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We Minnesotans are doing all we can to pitch in during this COVID-19 crisis. We are staying home to protect health care workers, educators, store clerks, all front-line workers and our loved ones. We are always willing to pitch in and help our neighbors.

In the May 5 StarTribune.com article “What people are saying about Minnesota’s projected budget deficit,” state Rep. Steve Drazkowski says much I disagree with but also says we should “not take more money from Minnesotans who are already struggling.” This is correct. Regular Minnesotans and small businesses are struggling. The wealthy and big businesses need to step up and pay their fair share. Too many people are hurting; we as Minnesotans know that it’s time for the 1% and corporations who benefit from wonderful Minnesotan workers to pitch in. Our government needs to make sure there are jobs to grow Minnesota out of this crisis when we can safely return to work, with a robust bonding bill. We can’t cut our way out; fear and scarcity thinking won’t help. We are greater than fear! As Gov. Tim Walz said, you can make an austerity mistake and cut the very things that will grow that economy, and then you end up staying at the bottom of that trough for a longer period of time.” Let’s not make that austerity mistake. Let’s help one another through this and invest in our future.

Ginny DeLuca, St. Paul

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As a pastor in the Morningside neighborhood of Edina, I have recently seen church members showing abundant care for our community — delivering toilet paper, sewing masks, making extra donations, sending cheerful pick-me-ups, and much more. Each person is making sacrifices for the common good, and I know the same is true in every neighborhood across the state.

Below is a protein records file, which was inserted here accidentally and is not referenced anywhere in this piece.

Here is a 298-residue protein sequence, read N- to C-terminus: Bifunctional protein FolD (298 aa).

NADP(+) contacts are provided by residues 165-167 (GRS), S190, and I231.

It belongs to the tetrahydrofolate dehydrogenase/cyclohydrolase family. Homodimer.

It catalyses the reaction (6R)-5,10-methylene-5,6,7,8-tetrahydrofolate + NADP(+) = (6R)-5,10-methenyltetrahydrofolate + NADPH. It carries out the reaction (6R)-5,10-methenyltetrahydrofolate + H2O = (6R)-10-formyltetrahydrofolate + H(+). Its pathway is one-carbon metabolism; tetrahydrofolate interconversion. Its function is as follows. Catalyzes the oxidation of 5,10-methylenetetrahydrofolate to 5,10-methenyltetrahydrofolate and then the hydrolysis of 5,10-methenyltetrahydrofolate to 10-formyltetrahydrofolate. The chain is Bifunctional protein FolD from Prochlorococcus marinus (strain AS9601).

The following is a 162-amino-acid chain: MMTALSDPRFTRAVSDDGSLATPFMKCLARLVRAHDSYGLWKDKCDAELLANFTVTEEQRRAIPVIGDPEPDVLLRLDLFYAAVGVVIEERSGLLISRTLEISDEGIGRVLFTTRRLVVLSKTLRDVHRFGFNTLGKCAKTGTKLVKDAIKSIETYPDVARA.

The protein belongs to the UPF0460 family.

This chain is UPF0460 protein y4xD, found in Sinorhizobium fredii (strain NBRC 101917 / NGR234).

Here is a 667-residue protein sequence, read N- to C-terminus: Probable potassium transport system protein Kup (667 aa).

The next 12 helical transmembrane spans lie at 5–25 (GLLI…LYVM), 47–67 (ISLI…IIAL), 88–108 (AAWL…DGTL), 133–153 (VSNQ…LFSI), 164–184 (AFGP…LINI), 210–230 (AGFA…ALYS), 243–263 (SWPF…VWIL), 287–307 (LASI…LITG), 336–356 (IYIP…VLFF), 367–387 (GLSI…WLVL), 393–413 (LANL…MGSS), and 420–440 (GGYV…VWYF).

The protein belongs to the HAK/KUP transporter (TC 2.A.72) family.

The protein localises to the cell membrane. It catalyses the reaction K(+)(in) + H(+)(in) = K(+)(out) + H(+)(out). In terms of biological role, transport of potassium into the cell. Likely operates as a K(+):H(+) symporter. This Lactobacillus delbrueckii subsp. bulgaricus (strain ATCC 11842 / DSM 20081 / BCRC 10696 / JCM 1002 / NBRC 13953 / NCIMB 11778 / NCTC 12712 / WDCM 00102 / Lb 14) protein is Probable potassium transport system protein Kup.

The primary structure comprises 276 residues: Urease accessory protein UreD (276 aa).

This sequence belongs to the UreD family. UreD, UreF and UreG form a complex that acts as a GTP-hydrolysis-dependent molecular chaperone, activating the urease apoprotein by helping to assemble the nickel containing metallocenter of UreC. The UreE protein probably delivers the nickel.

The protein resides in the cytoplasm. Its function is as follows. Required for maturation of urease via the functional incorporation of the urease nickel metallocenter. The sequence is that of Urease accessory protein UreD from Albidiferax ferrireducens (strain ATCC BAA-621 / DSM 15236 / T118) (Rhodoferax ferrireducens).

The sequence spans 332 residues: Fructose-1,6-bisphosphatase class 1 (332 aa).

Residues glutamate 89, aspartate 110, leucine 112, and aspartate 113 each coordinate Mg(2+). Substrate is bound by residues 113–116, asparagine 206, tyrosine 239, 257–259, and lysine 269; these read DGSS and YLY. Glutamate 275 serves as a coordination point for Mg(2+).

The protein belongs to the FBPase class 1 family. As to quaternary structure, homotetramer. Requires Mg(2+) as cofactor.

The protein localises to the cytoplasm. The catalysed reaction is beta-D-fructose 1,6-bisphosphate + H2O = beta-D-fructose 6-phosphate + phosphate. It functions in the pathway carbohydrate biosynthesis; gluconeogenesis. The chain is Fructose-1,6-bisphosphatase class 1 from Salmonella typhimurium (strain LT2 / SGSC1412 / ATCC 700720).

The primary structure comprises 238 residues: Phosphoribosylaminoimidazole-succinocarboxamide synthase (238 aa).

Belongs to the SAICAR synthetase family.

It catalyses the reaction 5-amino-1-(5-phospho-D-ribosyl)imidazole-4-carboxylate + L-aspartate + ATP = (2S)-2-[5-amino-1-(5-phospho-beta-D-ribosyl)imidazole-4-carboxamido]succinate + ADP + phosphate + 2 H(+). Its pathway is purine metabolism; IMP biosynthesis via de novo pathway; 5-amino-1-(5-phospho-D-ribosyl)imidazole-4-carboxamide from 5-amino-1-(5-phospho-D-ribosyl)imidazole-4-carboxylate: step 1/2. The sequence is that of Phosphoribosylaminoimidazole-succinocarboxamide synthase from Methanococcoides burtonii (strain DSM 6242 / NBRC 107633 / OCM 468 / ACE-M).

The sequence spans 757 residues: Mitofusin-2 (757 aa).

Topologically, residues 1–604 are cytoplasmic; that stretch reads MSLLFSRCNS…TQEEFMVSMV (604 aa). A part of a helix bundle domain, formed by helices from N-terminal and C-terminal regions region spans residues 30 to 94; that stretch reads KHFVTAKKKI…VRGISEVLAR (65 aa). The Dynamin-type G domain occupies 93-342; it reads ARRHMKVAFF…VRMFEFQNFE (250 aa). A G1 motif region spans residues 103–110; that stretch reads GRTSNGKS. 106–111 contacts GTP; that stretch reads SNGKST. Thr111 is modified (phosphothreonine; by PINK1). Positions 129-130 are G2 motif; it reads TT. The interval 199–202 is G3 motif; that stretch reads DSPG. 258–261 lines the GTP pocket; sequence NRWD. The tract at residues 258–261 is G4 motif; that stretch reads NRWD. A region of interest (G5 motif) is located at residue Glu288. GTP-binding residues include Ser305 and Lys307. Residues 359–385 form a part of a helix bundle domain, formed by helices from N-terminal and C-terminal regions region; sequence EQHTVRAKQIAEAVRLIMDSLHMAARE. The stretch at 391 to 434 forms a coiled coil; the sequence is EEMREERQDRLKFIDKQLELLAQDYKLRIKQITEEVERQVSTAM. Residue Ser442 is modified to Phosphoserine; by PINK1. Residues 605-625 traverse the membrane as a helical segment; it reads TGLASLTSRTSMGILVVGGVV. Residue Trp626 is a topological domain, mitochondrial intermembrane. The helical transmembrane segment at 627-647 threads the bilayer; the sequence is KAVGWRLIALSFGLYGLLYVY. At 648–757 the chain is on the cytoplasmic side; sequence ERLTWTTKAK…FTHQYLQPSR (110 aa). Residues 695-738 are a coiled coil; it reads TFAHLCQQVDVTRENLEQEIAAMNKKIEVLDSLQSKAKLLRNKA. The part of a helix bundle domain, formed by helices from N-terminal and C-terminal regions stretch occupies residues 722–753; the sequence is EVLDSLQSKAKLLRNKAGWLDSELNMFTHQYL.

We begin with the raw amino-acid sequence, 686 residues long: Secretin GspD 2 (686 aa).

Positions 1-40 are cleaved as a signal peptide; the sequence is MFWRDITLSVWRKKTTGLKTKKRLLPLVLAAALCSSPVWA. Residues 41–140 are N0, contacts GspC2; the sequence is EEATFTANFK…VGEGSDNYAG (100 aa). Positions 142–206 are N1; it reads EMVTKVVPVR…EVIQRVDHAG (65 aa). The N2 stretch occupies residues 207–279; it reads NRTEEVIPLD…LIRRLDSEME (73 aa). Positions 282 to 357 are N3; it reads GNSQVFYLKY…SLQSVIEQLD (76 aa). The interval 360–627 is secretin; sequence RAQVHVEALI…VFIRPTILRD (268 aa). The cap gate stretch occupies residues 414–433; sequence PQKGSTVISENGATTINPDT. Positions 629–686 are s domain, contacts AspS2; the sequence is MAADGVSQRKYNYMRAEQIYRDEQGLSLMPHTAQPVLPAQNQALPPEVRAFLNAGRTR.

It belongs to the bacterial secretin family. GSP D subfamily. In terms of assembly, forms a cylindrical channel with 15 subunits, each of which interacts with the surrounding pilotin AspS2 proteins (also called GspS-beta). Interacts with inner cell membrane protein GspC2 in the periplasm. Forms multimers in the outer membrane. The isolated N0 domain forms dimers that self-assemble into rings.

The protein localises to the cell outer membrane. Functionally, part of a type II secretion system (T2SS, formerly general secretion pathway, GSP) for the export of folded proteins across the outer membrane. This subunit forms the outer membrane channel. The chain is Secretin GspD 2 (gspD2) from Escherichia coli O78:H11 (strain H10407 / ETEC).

So I was dismayed by the fearful hoarding on display from some politicians when the state budget forecast came out Monday (“State facing $2.4B deficit,” front page). Reactions in the Star Tribune showed lobbyists, corporate interests and their campaign-cash recipients flocking to the microphone and suggesting that they will not budge an inch to care for our Minnesota neighbors. Don’t they know that in Minnesota everyone chips in, makes meaningful sacrifices and takes care of others?

Our state, our communities and our neighbors are hurting in this economy. None are more harmed than those who are sick, homeless, poor, or in prison — the people whom Jesus commissions us to care for as if they were his own body. We have enough to help those whom he called “the least of these” because Minnesotans are generous with one another. I’ve seen it with my own people and my own eyes. This is a time to care about my neighbor’s need, not about self-serving greed.

The Rev. Oby Ballinger, Edina

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A deficit of $2.4 billion is now projected for the state’s current biennium, which is almost a $4 billion change compared with the February forecast. Revenue is expected to be $3.6 billion lower, and spending, including appropriations enacted since February, is expected to be $391 million higher. The nearly $2.4 billion budget reserve remains available to mitigate the budgetary impact of the crisis. Just imagine if legislators had acted on the counsel of many Republicans to give the surplus back to taxpayers as they had wanted? Can you imagine raising taxes in the midst of the COVID-19 pandemic? This is why we continue to need a reserve to avoid slashing public services in an emergency.